Warm Bodies is based on Marion’s self-published short story, I am a Zombie filled with Love. It has attracted a wide internet audience and won him a full novel contract with Atria Books, a division of Simon and Schuster. But I wasn’t impressed by it; it lacks everything that I find interesting in the novel. It isn’t just the new spin on zombism that he introduced in the book but also the way he tells his story. The way he writes has a rhythm that carries me through from start to end. I discovered how poetic language can be charming when it is skilfully and suitably weaved into a story. Underlying the zombie romance, Warm Bodies is interspersed with the concept of existentialism and a strong message on forgiveness. The use of poetic language renders a romantic and philosophical touch to a scary subject.
Though I’ve enjoyed reading the book very much, I was uncomfortable with some parts of it. Whenever the zombies are hungry, the anticipation leading to the actual feeding on humans and their brains unnerved
me. Marion did not go into the gory details but his brief description was vivid and powerful enough. Then there were times when I was both entertained and unamused. For example, how zombies have sex and R keeping Perry’s half-eaten brain in his pocket. At a glance, this book seems like another teen paranormal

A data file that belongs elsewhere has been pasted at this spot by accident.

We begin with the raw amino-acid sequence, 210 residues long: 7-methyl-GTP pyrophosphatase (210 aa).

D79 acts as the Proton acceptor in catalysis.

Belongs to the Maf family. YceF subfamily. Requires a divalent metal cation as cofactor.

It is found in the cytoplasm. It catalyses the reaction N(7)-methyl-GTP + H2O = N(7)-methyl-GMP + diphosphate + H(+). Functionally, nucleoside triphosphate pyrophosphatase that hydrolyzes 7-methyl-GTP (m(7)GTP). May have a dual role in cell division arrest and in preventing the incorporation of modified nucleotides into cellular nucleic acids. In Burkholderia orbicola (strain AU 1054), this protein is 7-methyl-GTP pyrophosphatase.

romance. However, I would think that it is written for adolescents. Aside the “F” word that Julie infrequently says, other bad words are also randomly found in the book. Warts and all, I’m won over the refreshing plot and the humour.
The prequel to Warm Bodies, The New Hunger is available as an 140-page eBook. It fills in the missing bits and pieces unexplained in this book. I haven’t read the eBook but I guess it will talk about the zombie plague, how R became a zombie and more about Julie’s estranged relationship with his father and Nora’s dalliance with Perry. As for the sequel to Warm Bodies, Marion hopes to get it out by 2014. I’m keeping my finger crossed that R and Juliet won’t end up marrying and have children just like Edward and Bella did in the finale of Twilight. Marion, please continue to surprise me!